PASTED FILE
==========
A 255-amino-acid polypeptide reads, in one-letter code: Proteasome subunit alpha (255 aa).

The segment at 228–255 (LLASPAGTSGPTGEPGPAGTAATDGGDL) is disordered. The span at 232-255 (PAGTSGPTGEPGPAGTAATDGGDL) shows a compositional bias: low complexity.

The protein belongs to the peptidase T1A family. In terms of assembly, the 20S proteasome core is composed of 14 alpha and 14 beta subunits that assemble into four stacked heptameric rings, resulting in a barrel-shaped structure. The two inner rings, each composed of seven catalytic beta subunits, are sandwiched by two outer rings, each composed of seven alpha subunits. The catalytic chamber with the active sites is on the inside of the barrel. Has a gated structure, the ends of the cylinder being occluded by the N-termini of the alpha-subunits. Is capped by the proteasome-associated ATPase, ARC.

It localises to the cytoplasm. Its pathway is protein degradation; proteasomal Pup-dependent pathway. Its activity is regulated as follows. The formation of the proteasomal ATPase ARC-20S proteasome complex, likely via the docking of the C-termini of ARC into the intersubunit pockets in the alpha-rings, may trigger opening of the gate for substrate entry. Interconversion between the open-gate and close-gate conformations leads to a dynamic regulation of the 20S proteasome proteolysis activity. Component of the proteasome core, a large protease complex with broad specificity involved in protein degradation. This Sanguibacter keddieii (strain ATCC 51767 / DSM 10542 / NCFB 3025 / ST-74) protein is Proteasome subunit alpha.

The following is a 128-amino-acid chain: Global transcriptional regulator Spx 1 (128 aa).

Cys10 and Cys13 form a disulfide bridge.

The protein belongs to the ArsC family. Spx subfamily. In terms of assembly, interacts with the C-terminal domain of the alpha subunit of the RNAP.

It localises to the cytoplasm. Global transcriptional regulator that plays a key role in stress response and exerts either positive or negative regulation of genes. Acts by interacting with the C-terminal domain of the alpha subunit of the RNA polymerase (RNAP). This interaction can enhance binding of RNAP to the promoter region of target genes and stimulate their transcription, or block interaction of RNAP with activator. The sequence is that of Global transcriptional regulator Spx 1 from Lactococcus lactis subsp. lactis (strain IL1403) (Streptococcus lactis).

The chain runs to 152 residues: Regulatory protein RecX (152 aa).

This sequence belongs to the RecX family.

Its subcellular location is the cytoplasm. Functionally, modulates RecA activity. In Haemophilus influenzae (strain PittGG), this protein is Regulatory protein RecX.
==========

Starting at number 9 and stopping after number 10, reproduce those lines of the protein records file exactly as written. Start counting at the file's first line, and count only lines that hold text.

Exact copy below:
The chain runs to 152 residues: Regulatory protein RecX (152 aa).

This sequence belongs to the RecX family.